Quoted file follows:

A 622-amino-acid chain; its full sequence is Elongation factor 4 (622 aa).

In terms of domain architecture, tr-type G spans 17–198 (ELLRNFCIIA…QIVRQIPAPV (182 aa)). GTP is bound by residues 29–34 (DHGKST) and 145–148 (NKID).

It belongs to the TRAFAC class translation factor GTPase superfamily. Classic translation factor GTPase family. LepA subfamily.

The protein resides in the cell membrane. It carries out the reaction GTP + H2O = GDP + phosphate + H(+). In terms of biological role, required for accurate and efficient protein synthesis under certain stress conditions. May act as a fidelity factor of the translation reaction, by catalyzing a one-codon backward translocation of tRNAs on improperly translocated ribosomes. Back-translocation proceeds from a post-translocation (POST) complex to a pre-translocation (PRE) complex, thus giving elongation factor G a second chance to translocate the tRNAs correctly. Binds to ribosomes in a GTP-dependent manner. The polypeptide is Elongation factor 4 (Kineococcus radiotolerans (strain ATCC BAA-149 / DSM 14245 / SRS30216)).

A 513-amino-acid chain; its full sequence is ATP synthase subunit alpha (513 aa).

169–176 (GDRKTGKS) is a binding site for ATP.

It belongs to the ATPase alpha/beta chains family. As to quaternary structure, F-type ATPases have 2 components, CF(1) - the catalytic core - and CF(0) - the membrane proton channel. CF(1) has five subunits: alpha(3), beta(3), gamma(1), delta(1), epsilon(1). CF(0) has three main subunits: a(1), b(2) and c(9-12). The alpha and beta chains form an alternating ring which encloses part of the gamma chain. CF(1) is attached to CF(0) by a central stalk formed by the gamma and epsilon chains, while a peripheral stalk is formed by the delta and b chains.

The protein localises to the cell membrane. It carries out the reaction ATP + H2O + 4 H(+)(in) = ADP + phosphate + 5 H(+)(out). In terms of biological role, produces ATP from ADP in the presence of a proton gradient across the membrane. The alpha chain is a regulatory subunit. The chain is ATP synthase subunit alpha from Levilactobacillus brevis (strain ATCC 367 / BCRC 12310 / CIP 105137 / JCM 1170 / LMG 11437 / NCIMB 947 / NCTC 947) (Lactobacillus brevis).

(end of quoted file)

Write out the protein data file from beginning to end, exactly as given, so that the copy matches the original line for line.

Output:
A 622-amino-acid chain; its full sequence is Elongation factor 4 (622 aa).

In terms of domain architecture, tr-type G spans 17–198 (ELLRNFCIIA…QIVRQIPAPV (182 aa)). GTP is bound by residues 29–34 (DHGKST) and 145–148 (NKID).

It belongs to the TRAFAC class translation factor GTPase superfamily. Classic translation factor GTPase family. LepA subfamily.

The protein resides in the cell membrane. It carries out the reaction GTP + H2O = GDP + phosphate + H(+). In terms of biological role, required for accurate and efficient protein synthesis under certain stress conditions. May act as a fidelity factor of the translation reaction, by catalyzing a one-codon backward translocation of tRNAs on improperly translocated ribosomes. Back-translocation proceeds from a post-translocation (POST) complex to a pre-translocation (PRE) complex, thus giving elongation factor G a second chance to translocate the tRNAs correctly. Binds to ribosomes in a GTP-dependent manner. The polypeptide is Elongation factor 4 (Kineococcus radiotolerans (strain ATCC BAA-149 / DSM 14245 / SRS30216)).

A 513-amino-acid chain; its full sequence is ATP synthase subunit alpha (513 aa).

169–176 (GDRKTGKS) is a binding site for ATP.

It belongs to the ATPase alpha/beta chains family. As to quaternary structure, F-type ATPases have 2 components, CF(1) - the catalytic core - and CF(0) - the membrane proton channel. CF(1) has five subunits: alpha(3), beta(3), gamma(1), delta(1), epsilon(1). CF(0) has three main subunits: a(1), b(2) and c(9-12). The alpha and beta chains form an alternating ring which encloses part of the gamma chain. CF(1) is attached to CF(0) by a central stalk formed by the gamma and epsilon chains, while a peripheral stalk is formed by the delta and b chains.

The protein localises to the cell membrane. It carries out the reaction ATP + H2O + 4 H(+)(in) = ADP + phosphate + 5 H(+)(out). In terms of biological role, produces ATP from ADP in the presence of a proton gradient across the membrane. The alpha chain is a regulatory subunit. The chain is ATP synthase subunit alpha from Levilactobacillus brevis (strain ATCC 367 / BCRC 12310 / CIP 105137 / JCM 1170 / LMG 11437 / NCIMB 947 / NCTC 947) (Lactobacillus brevis).